Friday, May 24, 2019

Hard Space is taking shape!

Over two years ago I wrote an outline for a near-Earth, near-future setting called Hard Space.

Since then, Stellagama Publishing has published These Stars Are Ours! our premier space opera setting. More important to the current discussion, however, is another Stellagama product - Near Space. It uses abstracted (“flattened”) real space with some hypothetical brown and red dwarfs added for better gameability. The latter allow Jump-1 travel from Sol to other worlds. They also create a “Solar Main” allowing slow Jump-1 ships to travel quite far, albeit at a snail’s pace.

So I'm working, intermittently, on Hard Space as well.

Hard Space, which I worked on in the passing year along other projects, is a setting explicitly using the Near Space data. Right now, I post here it as a series of blog-posts for Classic Traveller and the Cepheus Engine. If there will be enough interest, I might consider making this a commercial product for the Cepheus Engine, though Ashes of Empire, a sequel to #TSAO, is also in the works.

All map locations and physical world stats in Near Space exist verbatim in Hard Space. Some colonized by humanity and some waiting to be explored.

This does not come at the expense of my main sci-fi universe, These Stars Are Ours! (#TSAO). As in my 2016 post, I have resolved to write three paragraphs of TSAO-related (or Sword of Cepheus-related) content for each paragraph I write for Hard Space.


The elevator pitch for Hard Space is:

Cyborg Smugglers Fight Cthulhu in Space!

What does that mean?

Cyborg - this is a hardcore cyberpunk setting. Major chrome, significant upgrades of the human machine, hacking, and of course the cultural aspects of cyberpunk, such as individual vs. corporation and style being important. Think Deus Ex: Human Revolution.

Smugglers - Player characters (PCs) are, at best, in a legal “grey area”, that is - bounty hunters, mercenaries, and private eyes. At worst, they are criminals and outlaws. Again, this fits the cyberpunk themes, where protagonists are often dealing with all sorts of shady business or existing on the wrong side of the law. Think Firefly.

Fight - life is cheap, and so are bullets. There are no major wars, but there are brushfire conflicts, covert operations, and police actions. Combat is by no means the center of the setting, but violence is common. Think Ghost in the Shell.

Cthulhu - the one place where the setting eschews hard-ish science is in the element of cosmic horror. Space itself is deadly; some things which dwell in it are deadlier. There will be a sanity mechanic for use in CT and/or CE as part of this setting. Jump drives and shipboard gravity, by the way, belong here. Think Event Horizon.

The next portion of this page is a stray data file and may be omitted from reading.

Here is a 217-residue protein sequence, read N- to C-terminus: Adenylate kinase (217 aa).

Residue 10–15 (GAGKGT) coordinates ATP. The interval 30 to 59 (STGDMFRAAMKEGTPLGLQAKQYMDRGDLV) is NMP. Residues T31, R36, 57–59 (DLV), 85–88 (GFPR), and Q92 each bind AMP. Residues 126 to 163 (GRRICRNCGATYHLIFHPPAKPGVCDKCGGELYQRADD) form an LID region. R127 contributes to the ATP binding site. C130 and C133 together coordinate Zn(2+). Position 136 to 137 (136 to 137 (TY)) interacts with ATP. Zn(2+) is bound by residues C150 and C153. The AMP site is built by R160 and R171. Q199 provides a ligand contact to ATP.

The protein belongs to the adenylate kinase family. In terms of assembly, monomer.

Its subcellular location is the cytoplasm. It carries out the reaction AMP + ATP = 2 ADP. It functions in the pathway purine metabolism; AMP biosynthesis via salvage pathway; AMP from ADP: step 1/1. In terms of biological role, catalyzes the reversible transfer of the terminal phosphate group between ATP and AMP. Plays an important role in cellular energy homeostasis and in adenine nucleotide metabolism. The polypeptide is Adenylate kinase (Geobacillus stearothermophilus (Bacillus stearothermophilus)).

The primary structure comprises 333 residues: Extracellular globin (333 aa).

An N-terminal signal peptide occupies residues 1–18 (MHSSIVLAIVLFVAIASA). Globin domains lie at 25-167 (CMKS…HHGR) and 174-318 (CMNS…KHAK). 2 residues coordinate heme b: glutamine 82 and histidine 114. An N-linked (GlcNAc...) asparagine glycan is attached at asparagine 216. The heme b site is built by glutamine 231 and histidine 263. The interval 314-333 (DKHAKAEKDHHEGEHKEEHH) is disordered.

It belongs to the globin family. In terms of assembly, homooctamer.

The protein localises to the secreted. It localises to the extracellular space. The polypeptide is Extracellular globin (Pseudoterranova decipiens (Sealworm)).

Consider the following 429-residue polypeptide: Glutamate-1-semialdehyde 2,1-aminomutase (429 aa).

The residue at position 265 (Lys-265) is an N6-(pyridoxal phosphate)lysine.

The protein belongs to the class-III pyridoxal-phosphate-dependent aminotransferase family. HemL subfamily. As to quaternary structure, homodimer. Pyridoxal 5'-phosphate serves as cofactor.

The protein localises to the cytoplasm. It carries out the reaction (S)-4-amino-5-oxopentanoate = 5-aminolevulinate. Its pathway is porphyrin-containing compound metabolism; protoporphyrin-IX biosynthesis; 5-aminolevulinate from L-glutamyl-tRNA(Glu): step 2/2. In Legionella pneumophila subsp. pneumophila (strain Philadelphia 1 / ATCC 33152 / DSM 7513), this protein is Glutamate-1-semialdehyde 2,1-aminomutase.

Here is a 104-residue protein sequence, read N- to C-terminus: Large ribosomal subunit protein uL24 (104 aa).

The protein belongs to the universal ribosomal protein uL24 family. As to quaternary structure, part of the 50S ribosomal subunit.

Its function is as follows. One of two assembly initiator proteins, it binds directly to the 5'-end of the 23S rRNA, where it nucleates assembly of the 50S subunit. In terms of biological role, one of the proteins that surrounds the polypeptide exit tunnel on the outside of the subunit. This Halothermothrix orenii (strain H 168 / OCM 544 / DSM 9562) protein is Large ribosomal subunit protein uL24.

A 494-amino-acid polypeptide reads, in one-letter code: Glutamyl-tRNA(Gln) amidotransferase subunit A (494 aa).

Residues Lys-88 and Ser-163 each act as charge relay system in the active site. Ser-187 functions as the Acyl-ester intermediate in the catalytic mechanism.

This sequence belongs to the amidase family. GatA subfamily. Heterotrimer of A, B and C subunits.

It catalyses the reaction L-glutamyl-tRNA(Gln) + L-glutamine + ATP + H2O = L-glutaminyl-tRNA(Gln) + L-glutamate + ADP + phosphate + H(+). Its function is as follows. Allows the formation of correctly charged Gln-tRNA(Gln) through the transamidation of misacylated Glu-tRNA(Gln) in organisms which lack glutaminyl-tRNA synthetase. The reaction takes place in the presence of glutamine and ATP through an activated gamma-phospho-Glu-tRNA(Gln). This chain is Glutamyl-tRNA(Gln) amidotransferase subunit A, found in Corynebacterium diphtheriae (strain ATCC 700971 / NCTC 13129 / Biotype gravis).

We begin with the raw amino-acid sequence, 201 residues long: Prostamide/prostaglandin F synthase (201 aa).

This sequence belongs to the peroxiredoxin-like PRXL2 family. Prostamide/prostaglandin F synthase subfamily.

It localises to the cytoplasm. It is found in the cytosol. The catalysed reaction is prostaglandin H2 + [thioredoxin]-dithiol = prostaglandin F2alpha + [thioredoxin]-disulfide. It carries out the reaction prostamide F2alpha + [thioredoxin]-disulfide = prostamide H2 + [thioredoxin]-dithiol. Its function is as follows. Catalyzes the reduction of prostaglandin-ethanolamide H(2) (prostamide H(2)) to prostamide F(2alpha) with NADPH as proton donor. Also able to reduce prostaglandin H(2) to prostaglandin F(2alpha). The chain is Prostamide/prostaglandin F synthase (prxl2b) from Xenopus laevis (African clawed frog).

in Space - this is a (near future) hard-ish space interstellar setting. Space is hard. Apart from the cosmic horror element mentioned above, science is pretty hard. No grav-cars, no compact fusion power plants making your life easy - you use vector-thrust and fission. Ships have fusion-torch reaction drives. And space can definitely kill you. Think The Expanse.


Anyhow, the premise of Hard Space is this - the year is 2170 AD. Humanity has only recently reached out to the nearby stars, but limited technology does not allow for rapid interstellar expansion. Space is dangerous, ships are small, and even seventy-three years of faster-than-light exploration and settlement have only carved out a small, sparsely populated colonial region around Sol. As the old national governments on Earth have been bled dry financially and politically by the events of the mid-21st century, space is the domain of the private sector - of the larger corporations. Once you leave Luna's orbit, Earth governments are little more than flags-of-convenience to private-sector investments and facilities. Competition among t interstellar corporations is tense and quite cutthroat, leading to a great degree of underhanded actions and industrial espionage.

Most of humanity still lives on Earth, followed by Luna and Mars. As Earth is highly polluted, extremely crowded, and suffering from an unstable climate, many people - especially from the lower classes - are willing to take major risks to move to the colonies, where living conditions are often somewhat better, and where corporate jobs abound, even if they are mostly low-level jobs. To get away from the urban blight of Earth, many would even accept the risk of travel by Low Berth. Moving to Luna or Mars is easier, but the jobs on the extrasolar colonies pay better, and some of them have actual open-air environments.